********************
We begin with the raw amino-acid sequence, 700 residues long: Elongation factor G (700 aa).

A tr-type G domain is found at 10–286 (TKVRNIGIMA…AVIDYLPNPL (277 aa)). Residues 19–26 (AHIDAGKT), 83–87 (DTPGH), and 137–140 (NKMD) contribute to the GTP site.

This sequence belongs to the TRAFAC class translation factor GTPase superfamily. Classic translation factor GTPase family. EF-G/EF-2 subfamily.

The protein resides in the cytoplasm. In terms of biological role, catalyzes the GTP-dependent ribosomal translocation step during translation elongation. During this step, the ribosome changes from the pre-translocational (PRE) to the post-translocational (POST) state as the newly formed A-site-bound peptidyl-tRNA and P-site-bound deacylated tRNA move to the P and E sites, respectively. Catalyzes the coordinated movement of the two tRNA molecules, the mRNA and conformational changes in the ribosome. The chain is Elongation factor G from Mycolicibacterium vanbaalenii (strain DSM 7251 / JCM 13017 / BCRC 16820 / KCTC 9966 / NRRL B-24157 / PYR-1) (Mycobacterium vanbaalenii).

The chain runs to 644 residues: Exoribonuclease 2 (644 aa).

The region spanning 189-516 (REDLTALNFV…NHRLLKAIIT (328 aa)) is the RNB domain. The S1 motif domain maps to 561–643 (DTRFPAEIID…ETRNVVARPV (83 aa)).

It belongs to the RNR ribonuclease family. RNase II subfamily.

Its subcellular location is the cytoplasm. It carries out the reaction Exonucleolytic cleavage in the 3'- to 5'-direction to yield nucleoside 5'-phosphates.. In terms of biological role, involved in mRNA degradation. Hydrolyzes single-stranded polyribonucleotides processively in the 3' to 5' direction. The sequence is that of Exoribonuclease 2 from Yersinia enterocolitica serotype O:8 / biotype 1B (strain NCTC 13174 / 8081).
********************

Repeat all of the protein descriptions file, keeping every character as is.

We begin with the raw amino-acid sequence, 700 residues long: Elongation factor G (700 aa).

A tr-type G domain is found at 10–286 (TKVRNIGIMA…AVIDYLPNPL (277 aa)). Residues 19–26 (AHIDAGKT), 83–87 (DTPGH), and 137–140 (NKMD) contribute to the GTP site.

This sequence belongs to the TRAFAC class translation factor GTPase superfamily. Classic translation factor GTPase family. EF-G/EF-2 subfamily.

The protein resides in the cytoplasm. In terms of biological role, catalyzes the GTP-dependent ribosomal translocation step during translation elongation. During this step, the ribosome changes from the pre-translocational (PRE) to the post-translocational (POST) state as the newly formed A-site-bound peptidyl-tRNA and P-site-bound deacylated tRNA move to the P and E sites, respectively. Catalyzes the coordinated movement of the two tRNA molecules, the mRNA and conformational changes in the ribosome. The chain is Elongation factor G from Mycolicibacterium vanbaalenii (strain DSM 7251 / JCM 13017 / BCRC 16820 / KCTC 9966 / NRRL B-24157 / PYR-1) (Mycobacterium vanbaalenii).

The chain runs to 644 residues: Exoribonuclease 2 (644 aa).

The region spanning 189-516 (REDLTALNFV…NHRLLKAIIT (328 aa)) is the RNB domain. The S1 motif domain maps to 561–643 (DTRFPAEIID…ETRNVVARPV (83 aa)).

It belongs to the RNR ribonuclease family. RNase II subfamily.

Its subcellular location is the cytoplasm. It carries out the reaction Exonucleolytic cleavage in the 3'- to 5'-direction to yield nucleoside 5'-phosphates.. In terms of biological role, involved in mRNA degradation. Hydrolyzes single-stranded polyribonucleotides processively in the 3' to 5' direction. The sequence is that of Exoribonuclease 2 from Yersinia enterocolitica serotype O:8 / biotype 1B (strain NCTC 13174 / 8081).